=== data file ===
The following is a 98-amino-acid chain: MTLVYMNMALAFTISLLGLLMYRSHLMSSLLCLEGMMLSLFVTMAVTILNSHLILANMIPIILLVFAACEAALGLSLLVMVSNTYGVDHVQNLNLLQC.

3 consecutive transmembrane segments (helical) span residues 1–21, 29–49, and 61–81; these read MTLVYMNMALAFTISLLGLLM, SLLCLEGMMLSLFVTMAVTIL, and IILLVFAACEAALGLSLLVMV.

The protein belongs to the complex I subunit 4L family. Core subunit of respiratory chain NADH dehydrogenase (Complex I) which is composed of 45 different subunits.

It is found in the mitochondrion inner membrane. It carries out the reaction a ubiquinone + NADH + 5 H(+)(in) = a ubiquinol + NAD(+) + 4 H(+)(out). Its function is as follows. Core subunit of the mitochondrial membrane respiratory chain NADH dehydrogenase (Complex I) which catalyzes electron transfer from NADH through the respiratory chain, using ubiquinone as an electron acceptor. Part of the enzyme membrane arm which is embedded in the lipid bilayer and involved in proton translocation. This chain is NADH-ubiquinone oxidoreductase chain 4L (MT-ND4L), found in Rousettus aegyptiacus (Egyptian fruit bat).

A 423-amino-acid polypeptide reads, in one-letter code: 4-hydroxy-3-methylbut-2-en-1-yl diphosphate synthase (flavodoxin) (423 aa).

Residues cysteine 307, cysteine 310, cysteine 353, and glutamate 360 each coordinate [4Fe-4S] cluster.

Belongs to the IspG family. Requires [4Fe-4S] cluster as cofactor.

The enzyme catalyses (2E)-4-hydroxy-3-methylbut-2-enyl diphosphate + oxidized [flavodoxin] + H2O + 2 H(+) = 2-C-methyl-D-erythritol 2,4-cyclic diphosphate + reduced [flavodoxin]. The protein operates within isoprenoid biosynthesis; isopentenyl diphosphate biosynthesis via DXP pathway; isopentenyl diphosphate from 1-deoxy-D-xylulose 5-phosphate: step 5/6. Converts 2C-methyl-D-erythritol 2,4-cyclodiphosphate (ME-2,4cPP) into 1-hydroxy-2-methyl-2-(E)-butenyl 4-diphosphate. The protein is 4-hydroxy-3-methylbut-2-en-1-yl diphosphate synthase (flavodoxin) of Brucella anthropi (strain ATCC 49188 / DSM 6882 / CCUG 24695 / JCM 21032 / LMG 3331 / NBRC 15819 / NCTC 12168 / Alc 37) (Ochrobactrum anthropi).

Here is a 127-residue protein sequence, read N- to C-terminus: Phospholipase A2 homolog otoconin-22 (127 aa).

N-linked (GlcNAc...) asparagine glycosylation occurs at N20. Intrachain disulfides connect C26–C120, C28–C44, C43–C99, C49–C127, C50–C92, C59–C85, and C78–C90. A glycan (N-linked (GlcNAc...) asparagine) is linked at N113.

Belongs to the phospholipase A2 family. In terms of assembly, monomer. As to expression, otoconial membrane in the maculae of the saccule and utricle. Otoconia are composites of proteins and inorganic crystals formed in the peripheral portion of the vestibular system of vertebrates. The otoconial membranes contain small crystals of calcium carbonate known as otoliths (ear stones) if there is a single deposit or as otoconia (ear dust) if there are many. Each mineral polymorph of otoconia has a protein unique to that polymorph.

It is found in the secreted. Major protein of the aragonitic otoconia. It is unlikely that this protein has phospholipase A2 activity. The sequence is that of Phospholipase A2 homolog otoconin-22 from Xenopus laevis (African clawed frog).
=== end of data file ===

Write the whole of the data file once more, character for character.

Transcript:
The following is a 98-amino-acid chain: MTLVYMNMALAFTISLLGLLMYRSHLMSSLLCLEGMMLSLFVTMAVTILNSHLILANMIPIILLVFAACEAALGLSLLVMVSNTYGVDHVQNLNLLQC.

3 consecutive transmembrane segments (helical) span residues 1–21, 29–49, and 61–81; these read MTLVYMNMALAFTISLLGLLM, SLLCLEGMMLSLFVTMAVTIL, and IILLVFAACEAALGLSLLVMV.

The protein belongs to the complex I subunit 4L family. Core subunit of respiratory chain NADH dehydrogenase (Complex I) which is composed of 45 different subunits.

It is found in the mitochondrion inner membrane. It carries out the reaction a ubiquinone + NADH + 5 H(+)(in) = a ubiquinol + NAD(+) + 4 H(+)(out). Its function is as follows. Core subunit of the mitochondrial membrane respiratory chain NADH dehydrogenase (Complex I) which catalyzes electron transfer from NADH through the respiratory chain, using ubiquinone as an electron acceptor. Part of the enzyme membrane arm which is embedded in the lipid bilayer and involved in proton translocation. This chain is NADH-ubiquinone oxidoreductase chain 4L (MT-ND4L), found in Rousettus aegyptiacus (Egyptian fruit bat).

A 423-amino-acid polypeptide reads, in one-letter code: 4-hydroxy-3-methylbut-2-en-1-yl diphosphate synthase (flavodoxin) (423 aa).

Residues cysteine 307, cysteine 310, cysteine 353, and glutamate 360 each coordinate [4Fe-4S] cluster.

Belongs to the IspG family. Requires [4Fe-4S] cluster as cofactor.

The enzyme catalyses (2E)-4-hydroxy-3-methylbut-2-enyl diphosphate + oxidized [flavodoxin] + H2O + 2 H(+) = 2-C-methyl-D-erythritol 2,4-cyclic diphosphate + reduced [flavodoxin]. The protein operates within isoprenoid biosynthesis; isopentenyl diphosphate biosynthesis via DXP pathway; isopentenyl diphosphate from 1-deoxy-D-xylulose 5-phosphate: step 5/6. Converts 2C-methyl-D-erythritol 2,4-cyclodiphosphate (ME-2,4cPP) into 1-hydroxy-2-methyl-2-(E)-butenyl 4-diphosphate. The protein is 4-hydroxy-3-methylbut-2-en-1-yl diphosphate synthase (flavodoxin) of Brucella anthropi (strain ATCC 49188 / DSM 6882 / CCUG 24695 / JCM 21032 / LMG 3331 / NBRC 15819 / NCTC 12168 / Alc 37) (Ochrobactrum anthropi).

Here is a 127-residue protein sequence, read N- to C-terminus: Phospholipase A2 homolog otoconin-22 (127 aa).

N-linked (GlcNAc...) asparagine glycosylation occurs at N20. Intrachain disulfides connect C26–C120, C28–C44, C43–C99, C49–C127, C50–C92, C59–C85, and C78–C90. A glycan (N-linked (GlcNAc...) asparagine) is linked at N113.

Belongs to the phospholipase A2 family. In terms of assembly, monomer. As to expression, otoconial membrane in the maculae of the saccule and utricle. Otoconia are composites of proteins and inorganic crystals formed in the peripheral portion of the vestibular system of vertebrates. The otoconial membranes contain small crystals of calcium carbonate known as otoliths (ear stones) if there is a single deposit or as otoconia (ear dust) if there are many. Each mineral polymorph of otoconia has a protein unique to that polymorph.

It is found in the secreted. Major protein of the aragonitic otoconia. It is unlikely that this protein has phospholipase A2 activity. The sequence is that of Phospholipase A2 homolog otoconin-22 from Xenopus laevis (African clawed frog).